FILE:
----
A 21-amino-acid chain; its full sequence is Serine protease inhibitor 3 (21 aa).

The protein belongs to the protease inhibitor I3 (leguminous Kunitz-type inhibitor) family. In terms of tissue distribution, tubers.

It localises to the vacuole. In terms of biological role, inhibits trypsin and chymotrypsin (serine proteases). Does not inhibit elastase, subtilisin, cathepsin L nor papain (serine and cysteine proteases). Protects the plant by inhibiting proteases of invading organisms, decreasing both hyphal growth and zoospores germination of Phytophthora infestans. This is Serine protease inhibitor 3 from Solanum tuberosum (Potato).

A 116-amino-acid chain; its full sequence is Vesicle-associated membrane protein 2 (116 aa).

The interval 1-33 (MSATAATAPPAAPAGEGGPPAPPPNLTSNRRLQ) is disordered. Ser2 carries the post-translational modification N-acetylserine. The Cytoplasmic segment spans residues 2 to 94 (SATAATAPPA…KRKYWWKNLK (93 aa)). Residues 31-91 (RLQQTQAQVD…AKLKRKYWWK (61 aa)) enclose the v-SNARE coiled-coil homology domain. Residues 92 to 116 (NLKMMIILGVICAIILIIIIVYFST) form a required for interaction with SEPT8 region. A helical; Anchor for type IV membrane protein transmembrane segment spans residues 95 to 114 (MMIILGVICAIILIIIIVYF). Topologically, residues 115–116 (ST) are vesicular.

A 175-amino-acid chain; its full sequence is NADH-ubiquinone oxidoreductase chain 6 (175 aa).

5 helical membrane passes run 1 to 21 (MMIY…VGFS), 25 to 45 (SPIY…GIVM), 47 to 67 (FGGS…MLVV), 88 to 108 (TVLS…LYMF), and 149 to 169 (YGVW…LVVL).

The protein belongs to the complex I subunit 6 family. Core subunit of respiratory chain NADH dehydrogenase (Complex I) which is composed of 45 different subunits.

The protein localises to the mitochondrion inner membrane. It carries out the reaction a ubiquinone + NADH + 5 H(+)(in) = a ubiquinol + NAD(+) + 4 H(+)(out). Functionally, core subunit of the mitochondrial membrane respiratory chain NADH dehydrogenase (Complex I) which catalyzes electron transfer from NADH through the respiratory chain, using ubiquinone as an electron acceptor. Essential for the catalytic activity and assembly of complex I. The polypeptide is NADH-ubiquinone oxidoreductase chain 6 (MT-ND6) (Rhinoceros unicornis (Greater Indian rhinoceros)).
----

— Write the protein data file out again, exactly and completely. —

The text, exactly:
A 21-amino-acid chain; its full sequence is Serine protease inhibitor 3 (21 aa).

The protein belongs to the protease inhibitor I3 (leguminous Kunitz-type inhibitor) family. In terms of tissue distribution, tubers.

It localises to the vacuole. In terms of biological role, inhibits trypsin and chymotrypsin (serine proteases). Does not inhibit elastase, subtilisin, cathepsin L nor papain (serine and cysteine proteases). Protects the plant by inhibiting proteases of invading organisms, decreasing both hyphal growth and zoospores germination of Phytophthora infestans. This is Serine protease inhibitor 3 from Solanum tuberosum (Potato).

A 116-amino-acid chain; its full sequence is Vesicle-associated membrane protein 2 (116 aa).

The interval 1-33 (MSATAATAPPAAPAGEGGPPAPPPNLTSNRRLQ) is disordered. Ser2 carries the post-translational modification N-acetylserine. The Cytoplasmic segment spans residues 2 to 94 (SATAATAPPA…KRKYWWKNLK (93 aa)). Residues 31-91 (RLQQTQAQVD…AKLKRKYWWK (61 aa)) enclose the v-SNARE coiled-coil homology domain. Residues 92 to 116 (NLKMMIILGVICAIILIIIIVYFST) form a required for interaction with SEPT8 region. A helical; Anchor for type IV membrane protein transmembrane segment spans residues 95 to 114 (MMIILGVICAIILIIIIVYF). Topologically, residues 115–116 (ST) are vesicular.

A 175-amino-acid chain; its full sequence is NADH-ubiquinone oxidoreductase chain 6 (175 aa).

5 helical membrane passes run 1 to 21 (MMIY…VGFS), 25 to 45 (SPIY…GIVM), 47 to 67 (FGGS…MLVV), 88 to 108 (TVLS…LYMF), and 149 to 169 (YGVW…LVVL).

The protein belongs to the complex I subunit 6 family. Core subunit of respiratory chain NADH dehydrogenase (Complex I) which is composed of 45 different subunits.

The protein localises to the mitochondrion inner membrane. It carries out the reaction a ubiquinone + NADH + 5 H(+)(in) = a ubiquinol + NAD(+) + 4 H(+)(out). Functionally, core subunit of the mitochondrial membrane respiratory chain NADH dehydrogenase (Complex I) which catalyzes electron transfer from NADH through the respiratory chain, using ubiquinone as an electron acceptor. Essential for the catalytic activity and assembly of complex I. The polypeptide is NADH-ubiquinone oxidoreductase chain 6 (MT-ND6) (Rhinoceros unicornis (Greater Indian rhinoceros)).